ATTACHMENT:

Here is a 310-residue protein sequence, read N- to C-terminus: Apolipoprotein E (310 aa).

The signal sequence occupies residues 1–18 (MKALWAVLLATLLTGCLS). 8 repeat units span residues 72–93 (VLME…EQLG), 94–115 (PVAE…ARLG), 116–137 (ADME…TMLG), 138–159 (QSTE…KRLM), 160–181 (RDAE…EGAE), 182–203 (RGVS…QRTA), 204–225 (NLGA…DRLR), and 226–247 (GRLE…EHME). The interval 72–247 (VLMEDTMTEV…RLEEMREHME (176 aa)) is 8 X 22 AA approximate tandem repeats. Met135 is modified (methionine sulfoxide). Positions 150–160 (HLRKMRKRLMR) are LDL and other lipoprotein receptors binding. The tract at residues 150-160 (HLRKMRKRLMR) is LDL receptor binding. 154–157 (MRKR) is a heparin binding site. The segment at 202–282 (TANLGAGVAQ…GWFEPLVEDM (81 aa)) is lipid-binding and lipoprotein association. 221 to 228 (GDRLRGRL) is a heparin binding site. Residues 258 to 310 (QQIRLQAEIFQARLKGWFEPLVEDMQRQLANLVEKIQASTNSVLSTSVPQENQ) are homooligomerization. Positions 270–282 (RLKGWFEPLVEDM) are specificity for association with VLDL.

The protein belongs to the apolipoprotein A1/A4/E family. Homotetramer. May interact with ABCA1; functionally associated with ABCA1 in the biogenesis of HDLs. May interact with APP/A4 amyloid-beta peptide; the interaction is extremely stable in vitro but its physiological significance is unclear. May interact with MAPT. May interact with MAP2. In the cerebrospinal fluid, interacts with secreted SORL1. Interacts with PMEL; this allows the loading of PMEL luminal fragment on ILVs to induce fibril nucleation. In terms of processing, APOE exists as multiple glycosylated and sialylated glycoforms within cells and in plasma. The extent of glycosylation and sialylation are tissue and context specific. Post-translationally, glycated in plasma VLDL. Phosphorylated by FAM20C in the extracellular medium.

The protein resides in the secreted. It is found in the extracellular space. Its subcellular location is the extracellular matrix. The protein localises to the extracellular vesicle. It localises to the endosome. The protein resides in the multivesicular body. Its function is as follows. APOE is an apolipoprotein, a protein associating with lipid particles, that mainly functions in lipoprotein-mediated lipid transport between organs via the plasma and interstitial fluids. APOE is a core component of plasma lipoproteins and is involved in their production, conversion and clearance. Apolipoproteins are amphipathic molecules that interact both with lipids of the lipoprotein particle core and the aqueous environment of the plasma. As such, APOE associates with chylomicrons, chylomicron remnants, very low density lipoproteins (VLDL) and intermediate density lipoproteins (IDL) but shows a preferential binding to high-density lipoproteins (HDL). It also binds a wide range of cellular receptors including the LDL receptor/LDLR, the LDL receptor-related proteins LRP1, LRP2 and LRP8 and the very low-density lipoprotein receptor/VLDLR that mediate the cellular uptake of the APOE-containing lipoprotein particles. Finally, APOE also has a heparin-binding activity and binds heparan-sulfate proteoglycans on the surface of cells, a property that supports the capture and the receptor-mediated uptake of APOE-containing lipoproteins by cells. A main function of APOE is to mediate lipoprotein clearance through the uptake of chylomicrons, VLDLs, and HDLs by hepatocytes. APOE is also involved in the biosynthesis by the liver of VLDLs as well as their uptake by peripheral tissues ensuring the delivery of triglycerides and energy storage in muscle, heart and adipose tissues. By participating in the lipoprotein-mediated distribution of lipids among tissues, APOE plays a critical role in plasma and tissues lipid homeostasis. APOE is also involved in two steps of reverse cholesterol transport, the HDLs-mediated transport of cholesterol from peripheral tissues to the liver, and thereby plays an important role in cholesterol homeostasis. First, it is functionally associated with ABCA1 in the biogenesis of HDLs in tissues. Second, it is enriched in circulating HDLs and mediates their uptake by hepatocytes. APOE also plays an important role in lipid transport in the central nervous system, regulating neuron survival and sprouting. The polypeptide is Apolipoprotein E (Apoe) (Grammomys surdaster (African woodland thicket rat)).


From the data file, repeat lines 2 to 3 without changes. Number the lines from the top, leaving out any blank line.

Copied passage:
The signal sequence occupies residues 1–18 (MKALWAVLLATLLTGCLS). 8 repeat units span residues 72–93 (VLME…EQLG), 94–115 (PVAE…ARLG), 116–137 (ADME…TMLG), 138–159 (QSTE…KRLM), 160–181 (RDAE…EGAE), 182–203 (RGVS…QRTA), 204–225 (NLGA…DRLR), and 226–247 (GRLE…EHME). The interval 72–247 (VLMEDTMTEV…RLEEMREHME (176 aa)) is 8 X 22 AA approximate tandem repeats. Met135 is modified (methionine sulfoxide). Positions 150–160 (HLRKMRKRLMR) are LDL and other lipoprotein receptors binding. The tract at residues 150-160 (HLRKMRKRLMR) is LDL receptor binding. 154–157 (MRKR) is a heparin binding site. The segment at 202–282 (TANLGAGVAQ…GWFEPLVEDM (81 aa)) is lipid-binding and lipoprotein association. 221 to 228 (GDRLRGRL) is a heparin binding site. Residues 258 to 310 (QQIRLQAEIFQARLKGWFEPLVEDMQRQLANLVEKIQASTNSVLSTSVPQENQ) are homooligomerization. Positions 270–282 (RLKGWFEPLVEDM) are specificity for association with VLDL.

The protein belongs to the apolipoprotein A1/A4/E family. Homotetramer. May interact with ABCA1; functionally associated with ABCA1 in the biogenesis of HDLs. May interact with APP/A4 amyloid-beta peptide; the interaction is extremely stable in vitro but its physiological significance is unclear. May interact with MAPT. May interact with MAP2. In the cerebrospinal fluid, interacts with secreted SORL1. Interacts with PMEL; this allows the loading of PMEL luminal fragment on ILVs to induce fibril nucleation. In terms of processing, APOE exists as multiple glycosylated and sialylated glycoforms within cells and in plasma. The extent of glycosylation and sialylation are tissue and context specific. Post-translationally, glycated in plasma VLDL. Phosphorylated by FAM20C in the extracellular medium.